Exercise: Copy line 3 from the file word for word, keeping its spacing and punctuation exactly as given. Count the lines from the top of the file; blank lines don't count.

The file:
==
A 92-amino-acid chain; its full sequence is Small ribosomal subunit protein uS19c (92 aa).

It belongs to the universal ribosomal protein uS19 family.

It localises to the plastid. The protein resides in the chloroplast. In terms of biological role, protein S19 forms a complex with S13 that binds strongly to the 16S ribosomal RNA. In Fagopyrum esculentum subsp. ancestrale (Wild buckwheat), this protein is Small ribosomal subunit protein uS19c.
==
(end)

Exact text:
It localises to the plastid. The protein resides in the chloroplast. In terms of biological role, protein S19 forms a complex with S13 that binds strongly to the 16S ribosomal RNA. In Fagopyrum esculentum subsp. ancestrale (Wild buckwheat), this protein is Small ribosomal subunit protein uS19c.